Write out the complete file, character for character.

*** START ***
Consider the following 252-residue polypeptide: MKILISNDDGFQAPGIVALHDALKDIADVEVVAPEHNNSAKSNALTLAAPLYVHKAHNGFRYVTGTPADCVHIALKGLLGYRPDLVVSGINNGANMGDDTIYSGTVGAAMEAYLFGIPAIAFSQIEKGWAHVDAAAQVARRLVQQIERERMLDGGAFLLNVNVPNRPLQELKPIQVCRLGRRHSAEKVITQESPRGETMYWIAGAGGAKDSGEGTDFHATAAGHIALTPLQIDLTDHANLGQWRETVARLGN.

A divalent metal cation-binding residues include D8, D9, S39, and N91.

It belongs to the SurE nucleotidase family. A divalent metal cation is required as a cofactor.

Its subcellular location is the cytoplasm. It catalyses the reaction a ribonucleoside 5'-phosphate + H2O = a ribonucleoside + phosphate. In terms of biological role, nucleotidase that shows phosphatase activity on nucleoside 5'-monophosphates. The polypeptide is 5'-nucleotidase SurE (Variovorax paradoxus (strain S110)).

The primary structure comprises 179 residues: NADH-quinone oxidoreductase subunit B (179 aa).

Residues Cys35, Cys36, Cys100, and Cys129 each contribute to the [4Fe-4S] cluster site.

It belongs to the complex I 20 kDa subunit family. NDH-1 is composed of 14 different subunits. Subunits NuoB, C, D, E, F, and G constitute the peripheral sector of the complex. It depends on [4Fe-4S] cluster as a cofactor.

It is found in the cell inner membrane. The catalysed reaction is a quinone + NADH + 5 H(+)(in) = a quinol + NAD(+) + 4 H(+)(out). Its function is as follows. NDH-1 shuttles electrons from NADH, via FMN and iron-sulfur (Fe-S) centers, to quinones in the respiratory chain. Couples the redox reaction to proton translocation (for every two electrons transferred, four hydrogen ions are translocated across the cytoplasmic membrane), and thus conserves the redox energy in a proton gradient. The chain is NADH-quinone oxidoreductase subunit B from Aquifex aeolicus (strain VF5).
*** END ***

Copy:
Consider the following 252-residue polypeptide: MKILISNDDGFQAPGIVALHDALKDIADVEVVAPEHNNSAKSNALTLAAPLYVHKAHNGFRYVTGTPADCVHIALKGLLGYRPDLVVSGINNGANMGDDTIYSGTVGAAMEAYLFGIPAIAFSQIEKGWAHVDAAAQVARRLVQQIERERMLDGGAFLLNVNVPNRPLQELKPIQVCRLGRRHSAEKVITQESPRGETMYWIAGAGGAKDSGEGTDFHATAAGHIALTPLQIDLTDHANLGQWRETVARLGN.

A divalent metal cation-binding residues include D8, D9, S39, and N91.

It belongs to the SurE nucleotidase family. A divalent metal cation is required as a cofactor.

Its subcellular location is the cytoplasm. It catalyses the reaction a ribonucleoside 5'-phosphate + H2O = a ribonucleoside + phosphate. In terms of biological role, nucleotidase that shows phosphatase activity on nucleoside 5'-monophosphates. The polypeptide is 5'-nucleotidase SurE (Variovorax paradoxus (strain S110)).

The primary structure comprises 179 residues: NADH-quinone oxidoreductase subunit B (179 aa).

Residues Cys35, Cys36, Cys100, and Cys129 each contribute to the [4Fe-4S] cluster site.

It belongs to the complex I 20 kDa subunit family. NDH-1 is composed of 14 different subunits. Subunits NuoB, C, D, E, F, and G constitute the peripheral sector of the complex. It depends on [4Fe-4S] cluster as a cofactor.

It is found in the cell inner membrane. The catalysed reaction is a quinone + NADH + 5 H(+)(in) = a quinol + NAD(+) + 4 H(+)(out). Its function is as follows. NDH-1 shuttles electrons from NADH, via FMN and iron-sulfur (Fe-S) centers, to quinones in the respiratory chain. Couples the redox reaction to proton translocation (for every two electrons transferred, four hydrogen ions are translocated across the cytoplasmic membrane), and thus conserves the redox energy in a proton gradient. The chain is NADH-quinone oxidoreductase subunit B from Aquifex aeolicus (strain VF5).